Guided by Loh and order

Goodbye, Madam: Sarjan Aris Ahmad (centre) and Koperal Norshais Shahadan from the Brickfields district police station’s welfare department paying their last respects to Loh. With them are (from left) Chai Ping, Jek Huang and Teik Huang. — GLENN GUAN/The Star

Late policewoman leaves behind an indelible legacy

PETALING JAYA: The late Helen Loh Kuen Chow, who served 35 years in the police force, was a remarkable woman known for her integrity, hard work, commitment and unwavering love for the country and its plural society.

She left behind an indelible legacy, balancing a career to uphold the law as a dedicated policewoman while not neglecting her role as a wife and mother.

Loh passed away on April 16 at the age of 88, surrounded by her eldest daughter Chua Chai Ping, sons Jek Huang and Teik Huang, and her grandchildren.

Chai Ping, 52, reminisced about her mother as an exemplary figure who navigated both her career and family life with incredible grace.

“She was always there for us. My mum encouraged us to be grateful for the many opportunities here,” she said.

Chai Ping highlighted her mother’s belief in traditional family roles, even amid the demands of a challenging career.

“No matter how powerful or successful you are in the outside world, at home, you’re a wife and a mother – a lesson she ingrained in me,” she said.

Loh also taught her children the importance of learning Chinese, suggesting they attend vernacular schools despite her own upbringing in the English medium. She also served as a chairperson of the Parent-Teacher Association, showing her dedication to education.

Although her children chose careers in IT and business, they gained a deep understanding of the law by often accompanying her to courts and police stations.

Hailing from a lineage of determined and wise women, Chai Ping shared how her grandmother, despite her illiteracy, valued education.

With family support, Loh was the first in her village to achieve a GCE O-level in 1957.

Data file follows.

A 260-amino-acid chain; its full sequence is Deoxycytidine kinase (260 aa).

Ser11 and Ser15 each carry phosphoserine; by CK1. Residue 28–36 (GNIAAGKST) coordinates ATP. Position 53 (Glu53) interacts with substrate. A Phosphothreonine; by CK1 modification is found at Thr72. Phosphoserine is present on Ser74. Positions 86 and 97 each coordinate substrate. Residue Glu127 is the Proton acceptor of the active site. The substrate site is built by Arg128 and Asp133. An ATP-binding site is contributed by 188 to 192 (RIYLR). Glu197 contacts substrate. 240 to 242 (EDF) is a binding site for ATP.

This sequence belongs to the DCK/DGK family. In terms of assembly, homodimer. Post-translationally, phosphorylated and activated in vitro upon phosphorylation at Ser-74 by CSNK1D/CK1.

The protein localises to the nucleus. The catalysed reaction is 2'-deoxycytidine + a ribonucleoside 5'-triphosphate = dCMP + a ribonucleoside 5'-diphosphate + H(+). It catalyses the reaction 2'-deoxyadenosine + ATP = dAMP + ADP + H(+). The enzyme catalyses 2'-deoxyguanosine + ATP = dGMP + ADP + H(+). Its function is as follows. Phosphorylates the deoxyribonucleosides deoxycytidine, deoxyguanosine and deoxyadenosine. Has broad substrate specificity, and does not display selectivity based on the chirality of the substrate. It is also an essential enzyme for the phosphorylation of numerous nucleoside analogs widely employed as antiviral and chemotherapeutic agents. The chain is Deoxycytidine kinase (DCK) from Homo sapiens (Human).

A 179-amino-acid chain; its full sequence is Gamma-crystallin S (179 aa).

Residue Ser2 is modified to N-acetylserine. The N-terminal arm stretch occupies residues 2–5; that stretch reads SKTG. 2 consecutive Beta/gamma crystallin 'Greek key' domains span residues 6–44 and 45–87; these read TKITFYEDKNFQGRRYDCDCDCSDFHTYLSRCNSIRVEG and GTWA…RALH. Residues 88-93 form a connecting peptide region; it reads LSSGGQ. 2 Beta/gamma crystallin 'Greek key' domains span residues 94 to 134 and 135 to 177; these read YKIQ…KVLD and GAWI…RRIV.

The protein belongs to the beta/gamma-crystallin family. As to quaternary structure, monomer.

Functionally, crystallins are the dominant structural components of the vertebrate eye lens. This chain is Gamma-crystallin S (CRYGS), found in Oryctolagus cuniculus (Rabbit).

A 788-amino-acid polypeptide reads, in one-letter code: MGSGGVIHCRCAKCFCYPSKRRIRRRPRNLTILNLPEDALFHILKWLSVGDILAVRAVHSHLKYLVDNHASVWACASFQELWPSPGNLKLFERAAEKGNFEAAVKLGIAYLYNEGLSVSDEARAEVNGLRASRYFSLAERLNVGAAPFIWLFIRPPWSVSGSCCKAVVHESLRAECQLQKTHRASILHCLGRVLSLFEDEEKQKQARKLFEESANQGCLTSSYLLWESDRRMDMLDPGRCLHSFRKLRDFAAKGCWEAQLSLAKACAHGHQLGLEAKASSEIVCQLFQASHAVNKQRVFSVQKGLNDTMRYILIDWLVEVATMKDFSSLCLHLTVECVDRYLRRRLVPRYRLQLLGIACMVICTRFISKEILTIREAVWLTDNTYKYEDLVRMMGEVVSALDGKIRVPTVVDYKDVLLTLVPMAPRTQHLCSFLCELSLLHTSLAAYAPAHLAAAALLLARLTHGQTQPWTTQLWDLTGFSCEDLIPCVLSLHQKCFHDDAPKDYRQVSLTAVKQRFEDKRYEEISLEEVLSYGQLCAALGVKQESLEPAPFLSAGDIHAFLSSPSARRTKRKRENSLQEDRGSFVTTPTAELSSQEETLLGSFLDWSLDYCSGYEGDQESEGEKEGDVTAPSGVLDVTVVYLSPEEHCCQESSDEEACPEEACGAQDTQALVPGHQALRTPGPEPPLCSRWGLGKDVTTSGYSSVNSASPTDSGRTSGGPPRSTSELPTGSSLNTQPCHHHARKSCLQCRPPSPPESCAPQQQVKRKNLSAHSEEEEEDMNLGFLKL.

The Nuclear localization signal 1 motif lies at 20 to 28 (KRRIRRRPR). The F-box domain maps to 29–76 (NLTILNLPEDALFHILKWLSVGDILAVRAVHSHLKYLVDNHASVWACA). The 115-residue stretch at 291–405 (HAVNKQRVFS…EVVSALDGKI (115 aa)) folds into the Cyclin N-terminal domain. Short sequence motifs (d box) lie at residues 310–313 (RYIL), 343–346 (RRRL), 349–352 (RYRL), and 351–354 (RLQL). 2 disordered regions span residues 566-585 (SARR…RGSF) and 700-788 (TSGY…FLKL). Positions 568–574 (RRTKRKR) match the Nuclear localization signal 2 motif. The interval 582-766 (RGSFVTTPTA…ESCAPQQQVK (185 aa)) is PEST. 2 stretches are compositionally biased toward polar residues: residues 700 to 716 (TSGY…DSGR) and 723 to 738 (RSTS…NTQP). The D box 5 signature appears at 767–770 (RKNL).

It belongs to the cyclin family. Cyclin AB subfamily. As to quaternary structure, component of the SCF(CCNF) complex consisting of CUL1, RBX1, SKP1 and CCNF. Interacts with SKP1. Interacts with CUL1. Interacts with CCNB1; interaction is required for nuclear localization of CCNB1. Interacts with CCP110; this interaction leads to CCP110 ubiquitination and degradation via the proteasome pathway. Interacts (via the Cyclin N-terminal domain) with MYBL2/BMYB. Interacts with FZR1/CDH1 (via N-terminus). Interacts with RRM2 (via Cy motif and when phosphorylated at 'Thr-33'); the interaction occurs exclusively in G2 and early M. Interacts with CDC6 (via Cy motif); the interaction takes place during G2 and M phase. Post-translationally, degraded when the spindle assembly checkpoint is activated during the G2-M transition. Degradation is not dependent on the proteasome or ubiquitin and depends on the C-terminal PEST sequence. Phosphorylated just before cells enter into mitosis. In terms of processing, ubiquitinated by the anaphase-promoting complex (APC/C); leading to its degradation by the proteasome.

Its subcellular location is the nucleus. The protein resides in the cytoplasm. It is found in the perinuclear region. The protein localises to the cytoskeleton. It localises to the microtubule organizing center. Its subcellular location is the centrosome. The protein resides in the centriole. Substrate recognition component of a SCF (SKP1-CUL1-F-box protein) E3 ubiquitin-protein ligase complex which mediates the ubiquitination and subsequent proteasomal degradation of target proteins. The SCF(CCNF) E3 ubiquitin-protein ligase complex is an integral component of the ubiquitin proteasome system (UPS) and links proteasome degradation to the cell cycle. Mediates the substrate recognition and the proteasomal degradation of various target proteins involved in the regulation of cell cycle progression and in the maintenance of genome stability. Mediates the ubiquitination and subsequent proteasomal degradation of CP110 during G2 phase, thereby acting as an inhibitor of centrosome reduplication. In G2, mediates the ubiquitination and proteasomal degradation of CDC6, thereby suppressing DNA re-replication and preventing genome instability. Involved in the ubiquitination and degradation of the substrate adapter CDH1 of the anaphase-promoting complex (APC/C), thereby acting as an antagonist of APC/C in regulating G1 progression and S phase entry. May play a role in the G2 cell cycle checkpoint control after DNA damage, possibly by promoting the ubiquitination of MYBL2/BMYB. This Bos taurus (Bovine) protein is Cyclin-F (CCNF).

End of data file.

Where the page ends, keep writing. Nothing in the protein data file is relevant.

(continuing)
She then joined the police force as part of the Royal Federation of Malayan Police’s second intake of female officers – a pioneering move at a time when societal norms expected women to be telephone operators, teachers or nurses.

“My mother dreamt of being a lawyer but due to financial limitations, she eventually became a prosecuting officer,” said Chai Ping.

Throughout her service, Loh ascended to Chief Inspector and Assistant Superintendent, and was honoured with Ahli Mangku Negara.

Teik Huang reflected on his mother’s loyalty to the country, her integrity and discipline.

“She instilled in us that the value of work extends beyond monetary rewards. She resisted corruption and offered help out of genuine compassion.

“She even warned me that if I ever made a mistake, she would take me to the police station herself,” he said.

Seven years prior, Loh suffered a stroke.

“Since our father’s passing 12 years ago, mum has been staying with me. We took turns accompanying her on overseas trips and vacations,” said Teik Huang.

Loh’s wake was held at Nirvana Centre Kuala Lumpur, followed by a funeral service at 10.30am tomorrow.

Her cremation will be at the Nirvana crematorium in Shah Alam.

Former colleagues including members of the Retired Senior Police Officer Association of Malaysia, led by its president Datuk Meor Chek Hussien Mahayuddin, came to pay their last respects.

The Star had featured Loh’s inspiring story in 1980 and 2011.

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